The Canadian Junior Hockey League is the highest level of amateur hockey in Canada, at least according to the NCAA. And because players pass through the many leagues and teams of the CJHL on the way to either NCAA or Canadian Interuniversity Sport (CIS) colleges, CJHL is looking to protect their amateur status. And the tool being used is draconian sanctions on teams who commit recruiting or amateurism violations:
[CJHL Chairman Kirk] Lamb says they have instituted major financial penalties and the team in violation would not be eligible for regional tournament, prospect teams and postseason play for four years.
The NCAA might regard these as garden variety amateurism violations that normally result in a player being suspended for up to a year, or in extreme cases a school being hit with a major violation and one or two year postseason ban. But the CJHL is imposing penalties that look a lot more like Penn State’s than say what happened to Wisconsin freshman Nic Kerdiles.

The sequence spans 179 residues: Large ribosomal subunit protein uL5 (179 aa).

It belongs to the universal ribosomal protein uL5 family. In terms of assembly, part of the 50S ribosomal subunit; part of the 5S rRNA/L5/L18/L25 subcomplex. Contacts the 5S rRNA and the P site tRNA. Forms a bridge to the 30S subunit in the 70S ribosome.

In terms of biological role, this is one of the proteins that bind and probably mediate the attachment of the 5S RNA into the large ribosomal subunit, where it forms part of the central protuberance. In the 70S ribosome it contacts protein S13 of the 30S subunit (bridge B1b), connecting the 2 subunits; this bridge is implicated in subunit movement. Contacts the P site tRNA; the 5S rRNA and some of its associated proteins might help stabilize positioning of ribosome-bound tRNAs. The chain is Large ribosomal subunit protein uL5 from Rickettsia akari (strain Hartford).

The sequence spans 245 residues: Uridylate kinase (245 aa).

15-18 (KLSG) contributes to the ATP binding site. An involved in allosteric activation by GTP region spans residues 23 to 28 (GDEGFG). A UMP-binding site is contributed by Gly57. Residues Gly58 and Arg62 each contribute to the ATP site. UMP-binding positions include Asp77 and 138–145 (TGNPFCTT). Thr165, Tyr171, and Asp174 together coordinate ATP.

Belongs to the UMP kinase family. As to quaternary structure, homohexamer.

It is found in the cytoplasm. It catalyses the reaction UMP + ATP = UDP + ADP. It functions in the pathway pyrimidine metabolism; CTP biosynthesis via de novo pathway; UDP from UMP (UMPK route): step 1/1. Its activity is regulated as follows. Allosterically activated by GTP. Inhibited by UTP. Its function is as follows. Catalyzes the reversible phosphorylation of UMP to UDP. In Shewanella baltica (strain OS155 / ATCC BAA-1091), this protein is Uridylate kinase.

On the one hand, given that the NCAA has pre-enrollment amateurism rules and that hockey still operates under the old competition with professionals rule, it is good that a foreign sports organization is doing something to preserve the NCAA as an option for its athletes. On the other hand, it is always concerning when other organizations are enforcing the NCAA’s rules, whether it be professional leagues, state governments, or in this case another league across an international border.